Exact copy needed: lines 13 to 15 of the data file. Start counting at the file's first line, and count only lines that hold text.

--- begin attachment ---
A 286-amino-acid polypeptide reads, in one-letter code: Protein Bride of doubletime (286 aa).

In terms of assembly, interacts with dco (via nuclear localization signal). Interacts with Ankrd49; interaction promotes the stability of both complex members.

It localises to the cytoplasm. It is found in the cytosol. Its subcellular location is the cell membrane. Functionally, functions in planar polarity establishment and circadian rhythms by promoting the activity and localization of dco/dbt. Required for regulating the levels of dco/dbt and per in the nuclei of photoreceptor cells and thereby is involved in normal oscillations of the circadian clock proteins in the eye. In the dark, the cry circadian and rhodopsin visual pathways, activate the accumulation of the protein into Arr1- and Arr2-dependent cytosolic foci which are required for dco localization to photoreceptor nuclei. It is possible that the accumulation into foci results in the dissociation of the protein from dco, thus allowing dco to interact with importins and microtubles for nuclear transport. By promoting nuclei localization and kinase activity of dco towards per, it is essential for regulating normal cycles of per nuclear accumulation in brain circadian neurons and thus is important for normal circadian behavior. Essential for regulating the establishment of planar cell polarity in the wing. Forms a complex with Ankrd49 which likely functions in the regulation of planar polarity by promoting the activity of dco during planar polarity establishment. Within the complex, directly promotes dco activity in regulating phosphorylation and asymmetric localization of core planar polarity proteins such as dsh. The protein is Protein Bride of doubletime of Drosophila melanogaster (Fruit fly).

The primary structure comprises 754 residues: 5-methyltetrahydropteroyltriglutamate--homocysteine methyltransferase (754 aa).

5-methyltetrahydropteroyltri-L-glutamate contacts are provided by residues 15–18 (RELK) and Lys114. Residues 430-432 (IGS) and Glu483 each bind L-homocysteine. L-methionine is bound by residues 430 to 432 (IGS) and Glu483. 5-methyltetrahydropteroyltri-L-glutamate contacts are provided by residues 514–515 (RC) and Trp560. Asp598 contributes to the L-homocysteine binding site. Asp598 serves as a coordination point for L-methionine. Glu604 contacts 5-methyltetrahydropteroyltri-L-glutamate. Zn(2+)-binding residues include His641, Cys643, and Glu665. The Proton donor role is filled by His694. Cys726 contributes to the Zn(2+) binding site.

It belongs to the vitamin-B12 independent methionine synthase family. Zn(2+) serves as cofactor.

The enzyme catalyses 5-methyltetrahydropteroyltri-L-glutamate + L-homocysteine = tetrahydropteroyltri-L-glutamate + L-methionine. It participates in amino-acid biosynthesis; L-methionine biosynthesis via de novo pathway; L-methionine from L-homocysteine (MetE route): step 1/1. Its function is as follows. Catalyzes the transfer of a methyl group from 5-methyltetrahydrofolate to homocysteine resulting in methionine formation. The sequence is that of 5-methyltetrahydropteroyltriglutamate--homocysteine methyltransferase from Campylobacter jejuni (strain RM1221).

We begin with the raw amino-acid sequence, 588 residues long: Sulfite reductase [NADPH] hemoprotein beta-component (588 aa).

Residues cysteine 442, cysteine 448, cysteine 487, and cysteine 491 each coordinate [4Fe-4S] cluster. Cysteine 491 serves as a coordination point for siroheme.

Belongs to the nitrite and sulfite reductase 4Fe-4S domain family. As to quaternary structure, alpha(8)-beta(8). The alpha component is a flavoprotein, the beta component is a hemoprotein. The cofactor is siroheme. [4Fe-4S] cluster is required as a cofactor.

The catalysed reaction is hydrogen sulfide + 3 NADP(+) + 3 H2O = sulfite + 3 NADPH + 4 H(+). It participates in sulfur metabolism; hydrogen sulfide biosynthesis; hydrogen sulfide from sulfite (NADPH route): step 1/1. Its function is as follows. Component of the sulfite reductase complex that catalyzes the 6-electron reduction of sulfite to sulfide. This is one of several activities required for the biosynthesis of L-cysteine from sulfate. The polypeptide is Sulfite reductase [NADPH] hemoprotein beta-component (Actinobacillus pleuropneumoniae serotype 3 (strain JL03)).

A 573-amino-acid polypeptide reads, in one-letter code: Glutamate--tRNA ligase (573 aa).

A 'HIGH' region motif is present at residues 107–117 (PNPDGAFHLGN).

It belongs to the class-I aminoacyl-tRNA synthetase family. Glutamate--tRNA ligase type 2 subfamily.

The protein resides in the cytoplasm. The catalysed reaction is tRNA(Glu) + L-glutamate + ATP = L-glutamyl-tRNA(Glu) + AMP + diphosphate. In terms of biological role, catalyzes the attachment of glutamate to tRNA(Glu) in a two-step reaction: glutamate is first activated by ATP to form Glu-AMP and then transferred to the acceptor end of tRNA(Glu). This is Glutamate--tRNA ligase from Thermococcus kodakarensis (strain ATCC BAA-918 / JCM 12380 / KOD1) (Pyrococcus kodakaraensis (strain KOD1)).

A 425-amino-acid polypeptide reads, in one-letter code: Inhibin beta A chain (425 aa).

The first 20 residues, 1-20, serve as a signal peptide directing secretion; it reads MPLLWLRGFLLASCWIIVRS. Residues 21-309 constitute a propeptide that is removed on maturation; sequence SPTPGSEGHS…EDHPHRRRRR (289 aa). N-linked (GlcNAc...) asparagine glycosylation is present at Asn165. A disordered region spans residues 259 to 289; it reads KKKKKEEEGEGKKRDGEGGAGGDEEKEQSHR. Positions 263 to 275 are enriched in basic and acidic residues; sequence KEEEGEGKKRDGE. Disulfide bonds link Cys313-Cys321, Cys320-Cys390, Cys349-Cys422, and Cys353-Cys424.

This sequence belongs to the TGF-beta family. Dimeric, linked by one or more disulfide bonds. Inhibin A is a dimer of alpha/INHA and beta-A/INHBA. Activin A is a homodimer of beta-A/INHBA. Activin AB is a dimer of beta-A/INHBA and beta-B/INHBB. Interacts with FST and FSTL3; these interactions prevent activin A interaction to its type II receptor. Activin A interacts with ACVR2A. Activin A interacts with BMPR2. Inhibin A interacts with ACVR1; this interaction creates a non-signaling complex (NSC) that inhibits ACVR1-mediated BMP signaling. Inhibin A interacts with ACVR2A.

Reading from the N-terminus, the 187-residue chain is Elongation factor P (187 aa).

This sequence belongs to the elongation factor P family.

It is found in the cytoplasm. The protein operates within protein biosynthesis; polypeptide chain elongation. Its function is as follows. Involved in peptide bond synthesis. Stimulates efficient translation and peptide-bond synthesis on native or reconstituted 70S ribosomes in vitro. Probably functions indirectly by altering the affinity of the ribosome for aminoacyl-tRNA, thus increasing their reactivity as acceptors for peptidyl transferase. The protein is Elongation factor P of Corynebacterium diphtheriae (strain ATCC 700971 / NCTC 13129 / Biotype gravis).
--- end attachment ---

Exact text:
A 'HIGH' region motif is present at residues 107–117 (PNPDGAFHLGN).

It belongs to the class-I aminoacyl-tRNA synthetase family. Glutamate--tRNA ligase type 2 subfamily.

The protein resides in the cytoplasm. The catalysed reaction is tRNA(Glu) + L-glutamate + ATP = L-glutamyl-tRNA(Glu) + AMP + diphosphate. In terms of biological role, catalyzes the attachment of glutamate to tRNA(Glu) in a two-step reaction: glutamate is first activated by ATP to form Glu-AMP and then transferred to the acceptor end of tRNA(Glu). This is Glutamate--tRNA ligase from Thermococcus kodakarensis (strain ATCC BAA-918 / JCM 12380 / KOD1) (Pyrococcus kodakaraensis (strain KOD1)).